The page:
Emma Thompson, who’s writing the script for a remake of My Fair Lady, gave an interview to the Telegraph about the project. The link seems to be down at the moment, but the only thing anyone seems to be talking about is what she said about Audrey Hepburn:
I find Audrey Hepburn fantastically twee. Twee is whimsy without wit. It’s mimsy-mumsy sweetness without any kind of bite. And that’s not for me. She can’t sing and she can’t really act, I’m afraid. I’m sure she was a delightful woman – and perhaps if I had known her I would have enjoyed her acting more, but I don’t and I didn’t, so that’s all there is to it, really.
Eeyowitch. The first thing that I thought when reading that was that many of the girls I knew in college will now hate Emma Thompson. (I don’t know if Audrey Hepburn posters are as popular in dorms as they used to be; but in My Day, you could see her staring at you from a number of walls.) As Peter Bradshaw argues in The Guardian, Thompson is entitled to her opinion and isn’t necessarily wrong. But it’s certainly the worst possible way to get attention for the project.
It’ll also provide an extra bit of trouble for whoever winds up playing Eliza Doolittle in the remake, with Carey Mulligan currently favoured (Keira Knightley was originally talked about) The reason Hepburn wasn’t really right in the original film is that hardly anybody is quite right for the musical version of Eliza Doolittle: it has to be one of the most difficult parts in the modern theatre. The non-musical version is already exceptionally hard: the actress has to do not only Cockney Eliza and “lady” Eliza, but the in-between version seen when Higgins introduces her to his mother’s society friends. The musical has all that, plus it requires her to handle most of the really difficult singing in the show (Higgins is written for a non-singer, so Eliza has almost all the genuine “legit” vocalism loaded onto her). Plus in order to be convincing, she should be played by a young actress. Oh, and she must hold her own with a Higgins who is usually played by a very experienced actor who doesn’t need to be able to sing.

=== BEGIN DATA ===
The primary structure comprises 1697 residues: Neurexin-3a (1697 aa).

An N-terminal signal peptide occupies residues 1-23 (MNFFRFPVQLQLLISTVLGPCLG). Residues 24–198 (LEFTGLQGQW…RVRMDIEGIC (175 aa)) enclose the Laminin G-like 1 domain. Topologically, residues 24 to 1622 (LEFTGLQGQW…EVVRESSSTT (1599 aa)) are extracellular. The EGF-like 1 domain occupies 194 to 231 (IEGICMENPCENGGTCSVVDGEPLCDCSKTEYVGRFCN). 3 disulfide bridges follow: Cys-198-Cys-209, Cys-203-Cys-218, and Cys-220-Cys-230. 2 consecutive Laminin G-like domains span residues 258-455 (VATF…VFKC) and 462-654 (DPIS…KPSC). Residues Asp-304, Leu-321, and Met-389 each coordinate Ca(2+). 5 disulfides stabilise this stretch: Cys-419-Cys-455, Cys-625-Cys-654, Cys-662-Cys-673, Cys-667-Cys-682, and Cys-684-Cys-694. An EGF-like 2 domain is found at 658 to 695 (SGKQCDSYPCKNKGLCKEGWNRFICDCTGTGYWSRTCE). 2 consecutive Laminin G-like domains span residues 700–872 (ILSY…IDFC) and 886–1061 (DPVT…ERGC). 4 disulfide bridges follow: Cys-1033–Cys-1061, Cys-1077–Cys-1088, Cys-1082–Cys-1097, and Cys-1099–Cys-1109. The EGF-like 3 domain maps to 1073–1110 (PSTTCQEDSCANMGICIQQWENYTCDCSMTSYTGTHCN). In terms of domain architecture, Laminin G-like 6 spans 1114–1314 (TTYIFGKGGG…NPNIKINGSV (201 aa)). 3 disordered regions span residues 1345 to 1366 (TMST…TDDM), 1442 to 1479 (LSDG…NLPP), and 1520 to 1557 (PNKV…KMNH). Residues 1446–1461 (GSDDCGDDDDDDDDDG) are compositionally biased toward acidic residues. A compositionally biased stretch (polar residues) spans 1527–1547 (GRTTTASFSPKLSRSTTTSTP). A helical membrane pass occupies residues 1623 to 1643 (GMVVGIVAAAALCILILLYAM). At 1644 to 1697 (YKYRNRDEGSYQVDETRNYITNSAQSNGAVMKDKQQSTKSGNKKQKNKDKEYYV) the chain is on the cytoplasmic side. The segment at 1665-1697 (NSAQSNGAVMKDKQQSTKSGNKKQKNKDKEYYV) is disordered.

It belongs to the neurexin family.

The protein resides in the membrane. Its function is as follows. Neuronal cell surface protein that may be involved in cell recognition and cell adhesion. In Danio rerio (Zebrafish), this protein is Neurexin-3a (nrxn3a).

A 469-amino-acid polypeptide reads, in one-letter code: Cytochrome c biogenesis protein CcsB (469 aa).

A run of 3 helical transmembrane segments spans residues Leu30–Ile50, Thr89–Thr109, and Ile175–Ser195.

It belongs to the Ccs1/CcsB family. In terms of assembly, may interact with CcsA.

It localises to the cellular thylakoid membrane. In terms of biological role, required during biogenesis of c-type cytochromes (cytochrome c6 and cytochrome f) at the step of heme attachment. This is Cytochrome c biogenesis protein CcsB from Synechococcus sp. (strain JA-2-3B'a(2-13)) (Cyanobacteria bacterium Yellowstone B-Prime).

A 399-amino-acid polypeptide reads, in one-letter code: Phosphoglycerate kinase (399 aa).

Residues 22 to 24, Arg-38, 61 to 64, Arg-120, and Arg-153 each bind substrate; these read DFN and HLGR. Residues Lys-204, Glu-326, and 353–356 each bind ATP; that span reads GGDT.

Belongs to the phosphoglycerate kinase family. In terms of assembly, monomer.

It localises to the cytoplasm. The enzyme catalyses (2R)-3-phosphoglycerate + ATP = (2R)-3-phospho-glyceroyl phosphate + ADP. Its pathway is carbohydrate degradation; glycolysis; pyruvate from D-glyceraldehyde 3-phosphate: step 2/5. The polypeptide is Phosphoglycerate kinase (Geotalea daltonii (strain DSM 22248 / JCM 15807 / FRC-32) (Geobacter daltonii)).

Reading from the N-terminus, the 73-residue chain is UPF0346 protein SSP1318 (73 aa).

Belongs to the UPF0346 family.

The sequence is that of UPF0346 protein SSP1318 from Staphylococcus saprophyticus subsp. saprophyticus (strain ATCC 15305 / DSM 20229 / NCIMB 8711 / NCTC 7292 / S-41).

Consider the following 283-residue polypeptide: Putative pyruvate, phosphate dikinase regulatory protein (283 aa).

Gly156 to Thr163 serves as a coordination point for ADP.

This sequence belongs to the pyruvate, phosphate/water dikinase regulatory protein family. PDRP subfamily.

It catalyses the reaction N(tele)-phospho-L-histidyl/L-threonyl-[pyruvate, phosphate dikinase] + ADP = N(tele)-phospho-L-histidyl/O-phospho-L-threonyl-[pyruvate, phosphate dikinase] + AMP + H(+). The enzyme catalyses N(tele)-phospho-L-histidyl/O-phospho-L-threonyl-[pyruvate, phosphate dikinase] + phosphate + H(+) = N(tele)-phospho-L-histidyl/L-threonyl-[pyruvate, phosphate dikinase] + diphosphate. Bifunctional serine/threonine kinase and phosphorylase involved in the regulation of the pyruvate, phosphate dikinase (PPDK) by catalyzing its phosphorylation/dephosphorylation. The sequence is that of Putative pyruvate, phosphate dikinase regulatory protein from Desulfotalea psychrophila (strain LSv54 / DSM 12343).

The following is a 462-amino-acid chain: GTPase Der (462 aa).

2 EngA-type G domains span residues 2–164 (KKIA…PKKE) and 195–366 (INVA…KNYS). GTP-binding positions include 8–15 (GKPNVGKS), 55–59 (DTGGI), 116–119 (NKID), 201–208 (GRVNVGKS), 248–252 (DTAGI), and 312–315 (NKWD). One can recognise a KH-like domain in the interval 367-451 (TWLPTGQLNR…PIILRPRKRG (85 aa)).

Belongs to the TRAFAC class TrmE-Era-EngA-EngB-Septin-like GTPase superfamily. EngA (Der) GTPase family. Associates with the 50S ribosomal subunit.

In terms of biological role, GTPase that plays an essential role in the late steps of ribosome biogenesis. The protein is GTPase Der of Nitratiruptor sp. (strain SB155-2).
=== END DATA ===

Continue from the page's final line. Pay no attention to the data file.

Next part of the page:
The original play was lucky enough to find the only person in the world who fit all these requirements, the young Julie Andrews, and even she — according to her memoirs — was originally not up to the acting demands, and only got there with a lot of help from the director of the play, Moss Hart. Almost every Eliza since then has been a compromise of one kind or another: usually someone who can act the part but isn’t vocally right for the part (which may apply to Carey Mulligan as well). As theatre historian Ethan Mordden noted, there are a number of people who can play Higgins, but it’s almost impossible to find a really good Eliza. Once the movie production decided Andrews didn’t have enough film experience to do it (Disney proved them wrong, of course, by snapping her up for Mary Poppins) there was really nobody they could get who was quite right, and this will probably still hold true.
Also, since Thompson wants to do a more modern, feminist take on the story I assume she’s planning to change the ending; as you probably know, My Fair Lady uses the ending that was created for the 1938 film version of Pygmalion (Shaw didn’t like the ending but said it was too inconclusive to really be objectionable). I could see someone creating a new ending that preserves a happy feeling while staying closer to Shaw’s more feminist message — that society limits the choices women can make whether she’s a “flower girl” or a “lady,” and that Eliza’s only hope is to break out of both those pigeonholes — but I don’t know if Thompson’s the person to write it.